This method’s almost identical to get but instead of returning the entry’s value returns the entry itself.

While is not part of the public API, this method plays a critical role on this hash table because upsert and delete heavily depend on it.

The complexity of this method is O(1).

def find_slot key
0.upto(@slots - 1) do |i|
index = double_hash key.hash, i
slot = @table[index]
return nil if slot.nil?
return slot if slot.key == key


This method prints the contents of the hash table. (Mostly for debugging purposes.)

The complexity of this method is O(m).

def print
@table.each do |e|
if e
puts "#{e.key}: #{e.value}"
puts "empty"


Rebuild is another core method that is not part of the public API, what this method does is to rebuild the internal storage when the table needs to make room for new entries.

In the code above PRIMES contains appropriate prime numbers of slots to use when doing incremental rebuilds.

(On production grade hashtables the maximum number of entries should be up to a couple of millions, but for demonstration purposes, I guess 509 is a reasonable limit.)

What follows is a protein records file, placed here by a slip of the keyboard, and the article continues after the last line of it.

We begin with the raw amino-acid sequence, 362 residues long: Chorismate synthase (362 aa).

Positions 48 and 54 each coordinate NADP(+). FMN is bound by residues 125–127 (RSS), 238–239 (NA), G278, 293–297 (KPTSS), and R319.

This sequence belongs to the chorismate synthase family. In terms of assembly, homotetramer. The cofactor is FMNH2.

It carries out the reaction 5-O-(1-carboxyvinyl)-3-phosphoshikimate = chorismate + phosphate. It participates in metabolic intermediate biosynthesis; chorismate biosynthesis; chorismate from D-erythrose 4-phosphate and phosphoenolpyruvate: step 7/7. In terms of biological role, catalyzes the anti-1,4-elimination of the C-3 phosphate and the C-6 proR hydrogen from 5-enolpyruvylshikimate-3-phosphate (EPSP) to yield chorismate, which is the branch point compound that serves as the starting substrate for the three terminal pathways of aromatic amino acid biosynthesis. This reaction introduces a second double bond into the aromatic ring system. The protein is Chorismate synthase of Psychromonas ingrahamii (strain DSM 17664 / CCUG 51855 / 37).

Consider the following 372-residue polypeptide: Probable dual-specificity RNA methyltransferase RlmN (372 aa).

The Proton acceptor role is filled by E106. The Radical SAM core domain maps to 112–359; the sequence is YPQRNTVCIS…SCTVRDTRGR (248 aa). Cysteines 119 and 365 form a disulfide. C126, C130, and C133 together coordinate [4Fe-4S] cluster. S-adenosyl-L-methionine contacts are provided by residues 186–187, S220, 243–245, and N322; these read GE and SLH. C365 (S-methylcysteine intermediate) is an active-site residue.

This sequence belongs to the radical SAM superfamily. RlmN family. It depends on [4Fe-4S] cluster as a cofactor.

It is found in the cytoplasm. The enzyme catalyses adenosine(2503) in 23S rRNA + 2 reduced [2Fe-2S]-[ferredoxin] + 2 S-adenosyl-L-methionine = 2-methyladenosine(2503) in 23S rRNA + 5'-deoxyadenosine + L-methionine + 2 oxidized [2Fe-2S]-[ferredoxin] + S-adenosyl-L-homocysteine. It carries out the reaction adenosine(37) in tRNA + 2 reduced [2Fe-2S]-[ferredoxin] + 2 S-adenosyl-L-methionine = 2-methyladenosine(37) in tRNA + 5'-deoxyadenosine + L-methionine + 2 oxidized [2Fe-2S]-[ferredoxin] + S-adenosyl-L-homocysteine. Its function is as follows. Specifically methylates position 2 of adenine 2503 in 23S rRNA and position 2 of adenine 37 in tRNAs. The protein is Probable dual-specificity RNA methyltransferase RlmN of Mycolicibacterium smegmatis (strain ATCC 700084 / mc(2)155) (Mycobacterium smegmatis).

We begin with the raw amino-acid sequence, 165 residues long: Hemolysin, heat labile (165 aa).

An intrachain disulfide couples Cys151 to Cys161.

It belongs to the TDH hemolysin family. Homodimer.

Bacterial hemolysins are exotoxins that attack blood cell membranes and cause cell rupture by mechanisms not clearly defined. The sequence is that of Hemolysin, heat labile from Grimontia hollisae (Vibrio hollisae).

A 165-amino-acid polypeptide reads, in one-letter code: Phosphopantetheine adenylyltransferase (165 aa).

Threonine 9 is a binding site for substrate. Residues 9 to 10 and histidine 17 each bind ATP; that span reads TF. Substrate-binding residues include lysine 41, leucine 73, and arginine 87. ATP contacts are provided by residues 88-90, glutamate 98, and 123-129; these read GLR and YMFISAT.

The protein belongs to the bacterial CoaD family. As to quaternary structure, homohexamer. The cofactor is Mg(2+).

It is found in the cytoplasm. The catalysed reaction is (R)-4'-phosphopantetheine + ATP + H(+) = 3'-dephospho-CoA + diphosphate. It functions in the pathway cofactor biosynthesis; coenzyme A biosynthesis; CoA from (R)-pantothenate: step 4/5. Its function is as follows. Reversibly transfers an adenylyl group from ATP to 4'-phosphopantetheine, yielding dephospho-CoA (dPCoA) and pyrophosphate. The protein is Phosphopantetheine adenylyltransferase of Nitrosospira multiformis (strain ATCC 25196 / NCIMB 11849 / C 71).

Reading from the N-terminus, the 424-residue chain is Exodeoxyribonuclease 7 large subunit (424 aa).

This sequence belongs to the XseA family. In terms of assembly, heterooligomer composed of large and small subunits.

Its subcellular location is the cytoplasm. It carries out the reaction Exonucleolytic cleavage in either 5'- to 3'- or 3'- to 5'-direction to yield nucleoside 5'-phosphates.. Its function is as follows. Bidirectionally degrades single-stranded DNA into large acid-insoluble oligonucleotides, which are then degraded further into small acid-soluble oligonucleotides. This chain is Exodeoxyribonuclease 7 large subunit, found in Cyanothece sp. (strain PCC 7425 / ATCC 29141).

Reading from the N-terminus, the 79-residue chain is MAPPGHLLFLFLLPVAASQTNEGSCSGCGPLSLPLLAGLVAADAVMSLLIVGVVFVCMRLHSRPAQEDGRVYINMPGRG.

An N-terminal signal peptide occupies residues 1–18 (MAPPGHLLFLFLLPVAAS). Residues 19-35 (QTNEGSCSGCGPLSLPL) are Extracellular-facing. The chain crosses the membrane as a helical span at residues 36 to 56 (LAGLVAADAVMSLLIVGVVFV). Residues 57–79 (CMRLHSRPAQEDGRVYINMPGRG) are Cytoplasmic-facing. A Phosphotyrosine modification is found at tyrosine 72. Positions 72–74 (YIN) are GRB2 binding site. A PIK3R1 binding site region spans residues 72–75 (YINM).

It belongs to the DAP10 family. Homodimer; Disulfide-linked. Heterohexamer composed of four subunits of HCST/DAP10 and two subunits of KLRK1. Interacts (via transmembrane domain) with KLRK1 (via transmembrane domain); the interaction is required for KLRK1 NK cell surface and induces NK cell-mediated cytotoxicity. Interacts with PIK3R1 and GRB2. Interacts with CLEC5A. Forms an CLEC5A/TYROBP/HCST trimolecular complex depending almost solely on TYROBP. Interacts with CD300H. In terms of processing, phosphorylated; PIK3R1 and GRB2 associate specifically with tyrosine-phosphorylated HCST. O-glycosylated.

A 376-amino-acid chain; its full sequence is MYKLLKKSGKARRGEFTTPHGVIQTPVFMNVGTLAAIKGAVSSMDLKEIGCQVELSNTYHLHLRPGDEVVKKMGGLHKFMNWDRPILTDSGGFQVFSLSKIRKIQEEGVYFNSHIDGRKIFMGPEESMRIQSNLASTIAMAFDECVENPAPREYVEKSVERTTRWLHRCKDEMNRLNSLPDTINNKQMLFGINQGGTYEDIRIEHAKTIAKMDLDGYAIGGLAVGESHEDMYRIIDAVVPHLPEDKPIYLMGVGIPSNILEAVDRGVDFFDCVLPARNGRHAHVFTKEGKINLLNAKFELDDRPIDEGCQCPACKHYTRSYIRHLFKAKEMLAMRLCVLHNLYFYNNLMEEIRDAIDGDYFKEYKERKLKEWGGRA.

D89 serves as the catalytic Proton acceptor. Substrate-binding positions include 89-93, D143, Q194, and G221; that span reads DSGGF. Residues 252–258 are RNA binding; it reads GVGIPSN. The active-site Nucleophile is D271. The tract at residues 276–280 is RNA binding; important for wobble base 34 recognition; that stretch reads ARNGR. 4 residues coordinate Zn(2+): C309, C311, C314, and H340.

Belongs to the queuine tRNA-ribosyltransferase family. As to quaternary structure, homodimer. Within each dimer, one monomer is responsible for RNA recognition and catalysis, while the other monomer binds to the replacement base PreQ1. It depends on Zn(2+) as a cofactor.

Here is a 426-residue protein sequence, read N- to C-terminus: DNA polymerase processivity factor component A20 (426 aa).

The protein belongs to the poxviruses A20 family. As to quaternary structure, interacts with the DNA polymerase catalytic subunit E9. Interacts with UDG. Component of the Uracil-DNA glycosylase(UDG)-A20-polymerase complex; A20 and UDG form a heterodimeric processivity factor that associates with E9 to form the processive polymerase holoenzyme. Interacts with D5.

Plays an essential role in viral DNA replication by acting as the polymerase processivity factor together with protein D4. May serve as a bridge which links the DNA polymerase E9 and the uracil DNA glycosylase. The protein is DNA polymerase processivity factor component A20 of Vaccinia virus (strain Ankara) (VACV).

The complexity of this method is O(m).

PRIMES = [13, 31, 61, 127, 251, 509]
MAX_REBUILDS = 6 # Utmost equal to PRIMES.count
def rebuild
raise "Too many entries." if @rebuilds >= MAX_REBUILDS
    old   = @table
@slots = PRIMES[@rebuilds]
self.size = 0
fill_table @slots
old.each do |e|
upsert e.key, e.value if e
@rebuilds += 1

When to use hash tables

Hash tables work great when you can identify elements by unique keys, and you don’t need to traverse all entries sequentially. Caches, indexes, dictionaries, and routing tables are all good use-cases for hash tables.


Since elements might be spread all over the place, hash tables should be avoided in situations where you need sequential reads (i.e., cursors.)

So, that’s it for hash tables. This post was a long one, and we cover a whole lot of ground. If you made it this far, is time to take a well-deserved break!

You can click here to get the source code from this post. (The code in this gist was adapted to reuse find_slot on get operations, but the rest stayed the same.)

Next time, we are going to work with sets. Stay tuned.

Thanks for reading! I hope you enjoyed and see you next time!

PS: Don’t forget to clap if you like this post :)

PS2: If you are a member of the Kindle Unlimited program, you can read a bit polished version of this series for free on your Kindle device.

Data Structures From Scratch — Ruby Edition.